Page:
I dropped the kit on the floor and removed my duffle coat, which wept dirty streams on to the lino. The first step was to get elbow room and clear out the non-playing members of the team.
'Who are you?' I asked the woman making tea.
'From next door,' she replied. 'I thought she'd like a cup of tea, poor thing.'
'I want some hot water,' I said sternly. 'Lots of hot water. Fill basins with it. Or anything you like. Now you all go off and make me some hot water. Take the children as well. Isn't it past their bedtime?'
'They sleep in 'ere, doctor,' said grandma."

Despite being a comedy, I believe that the living conditions he describes in the book are pretty accurate. Reading his account it seems clear to me why the NHS pushed for hospital births only policy back in the early 1950s.

Lest you think that I am nostalgic for the NHS in Britain, I remember my uncle telling me, the last time I was in England that it took him 7 days to see his family doctor when he was suffering with the flu. This is despite the fact that he is in his 90s and ought to be given preferential treatment. I told him with some satisfaction that in Israel, you could receive an appointment for a family doctor on the same day you call some 90% of the time.

In another strange coincidence, when I phoned to make an appointment at my local "Kupat Cholim" I was given an appointment with a doctor who had only recently made aliyah from England. When I introduced myself as originally from Woodford Green, he preceded to inform me, with a large grin, that he had been a junior doctor at King George hospital only a few miles from where I grew up. He made me strip to the waist and commented on my large appendix scar.

I was happy to tell him that I had received this at none other than King Georges. I related how, at the age of 10, my parents rushed me into the emergency ward of King George one Sunday, having forgotten that they had closed their emergency ward down due to government cuts only the week before. (It must have been 1974). As an official was explaining that they would have to take me to Whipps Cross I very obligingly through up all over him. He considered this event sufficient to ask a doctor to examine me whereupon I was placed on a trolley and taken (as far as I can remember) straight into surgery.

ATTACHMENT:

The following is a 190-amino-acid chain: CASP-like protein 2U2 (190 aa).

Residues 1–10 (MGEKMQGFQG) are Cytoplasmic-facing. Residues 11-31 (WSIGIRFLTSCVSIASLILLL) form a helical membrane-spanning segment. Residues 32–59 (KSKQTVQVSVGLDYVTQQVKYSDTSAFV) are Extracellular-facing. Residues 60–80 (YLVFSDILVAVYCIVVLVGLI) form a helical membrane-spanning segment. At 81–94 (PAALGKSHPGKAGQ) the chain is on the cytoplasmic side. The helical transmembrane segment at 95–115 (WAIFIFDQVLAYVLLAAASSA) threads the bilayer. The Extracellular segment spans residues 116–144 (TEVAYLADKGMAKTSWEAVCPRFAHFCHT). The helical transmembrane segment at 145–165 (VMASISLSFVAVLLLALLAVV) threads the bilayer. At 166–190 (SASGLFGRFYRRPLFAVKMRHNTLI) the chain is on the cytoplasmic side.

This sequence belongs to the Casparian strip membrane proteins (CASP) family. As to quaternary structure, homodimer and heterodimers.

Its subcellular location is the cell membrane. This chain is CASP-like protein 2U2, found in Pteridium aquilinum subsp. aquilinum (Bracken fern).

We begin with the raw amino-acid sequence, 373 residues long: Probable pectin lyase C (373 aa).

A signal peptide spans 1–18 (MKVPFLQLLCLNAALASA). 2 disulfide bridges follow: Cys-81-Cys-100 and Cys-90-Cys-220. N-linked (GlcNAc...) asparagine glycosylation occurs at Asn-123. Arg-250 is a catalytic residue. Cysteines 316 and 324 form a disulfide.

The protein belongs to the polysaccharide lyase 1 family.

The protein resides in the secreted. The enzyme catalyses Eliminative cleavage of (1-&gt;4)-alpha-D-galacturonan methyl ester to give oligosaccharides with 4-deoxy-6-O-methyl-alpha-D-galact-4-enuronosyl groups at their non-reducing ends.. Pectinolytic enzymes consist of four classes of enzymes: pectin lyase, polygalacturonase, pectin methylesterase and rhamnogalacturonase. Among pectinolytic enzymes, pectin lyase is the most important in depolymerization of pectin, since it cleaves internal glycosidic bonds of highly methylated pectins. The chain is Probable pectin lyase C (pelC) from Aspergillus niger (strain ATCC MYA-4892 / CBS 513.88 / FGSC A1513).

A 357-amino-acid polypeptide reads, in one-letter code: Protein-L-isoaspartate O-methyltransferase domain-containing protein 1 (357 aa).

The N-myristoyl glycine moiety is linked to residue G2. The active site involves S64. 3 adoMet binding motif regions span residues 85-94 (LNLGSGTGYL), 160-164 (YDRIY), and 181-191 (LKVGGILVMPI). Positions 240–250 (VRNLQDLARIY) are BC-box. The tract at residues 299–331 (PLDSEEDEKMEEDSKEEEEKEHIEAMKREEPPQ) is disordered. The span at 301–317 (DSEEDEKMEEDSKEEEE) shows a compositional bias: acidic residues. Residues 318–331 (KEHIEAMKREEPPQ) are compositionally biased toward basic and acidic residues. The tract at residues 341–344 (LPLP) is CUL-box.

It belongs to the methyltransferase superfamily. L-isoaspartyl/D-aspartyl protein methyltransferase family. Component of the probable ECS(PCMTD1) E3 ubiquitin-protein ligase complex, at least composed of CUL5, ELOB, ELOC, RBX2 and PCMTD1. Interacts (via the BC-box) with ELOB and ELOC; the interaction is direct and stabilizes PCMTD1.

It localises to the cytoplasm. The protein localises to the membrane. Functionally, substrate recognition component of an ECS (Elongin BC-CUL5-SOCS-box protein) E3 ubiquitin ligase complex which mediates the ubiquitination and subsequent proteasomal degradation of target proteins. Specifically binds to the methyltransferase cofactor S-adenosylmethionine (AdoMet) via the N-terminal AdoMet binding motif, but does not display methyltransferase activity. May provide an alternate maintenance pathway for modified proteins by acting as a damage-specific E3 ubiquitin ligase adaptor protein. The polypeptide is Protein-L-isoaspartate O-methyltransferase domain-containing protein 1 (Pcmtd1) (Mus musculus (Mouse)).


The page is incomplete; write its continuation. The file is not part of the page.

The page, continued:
I remember being woken up to the sickly smell of fried bacon and the terrible pain of fresh stitches in my groin.

If that wasn't bad enough, Tony Blackburn of Radio 1 was sticking a microphone in my face and asking me if I snored. (He was recording for a radio programme later that day).



The Kupat Cholim doctor assured me that the emergency ward was now open once again for business at King George. I seem to remember that the King George I was in, was on the main road to Romford, very near Newbury Park Tube Station and was a very old looking building. As far as I recall, it was demolished or sold off for flats sometime in the 1980s. He must be talking about a new King George in the same area? When I did a Google on the place it seems as if my assumption was correct. King George today is a modern looking red brick teaching hospital. I noticed that the Google results returned numerous entries on the subject of the campaign to save the hospital from closure. It seems that some things never change when it comes to the NHS.

1 comment:

Bouncer said...

Refuoh shleimo Reb Mordechai!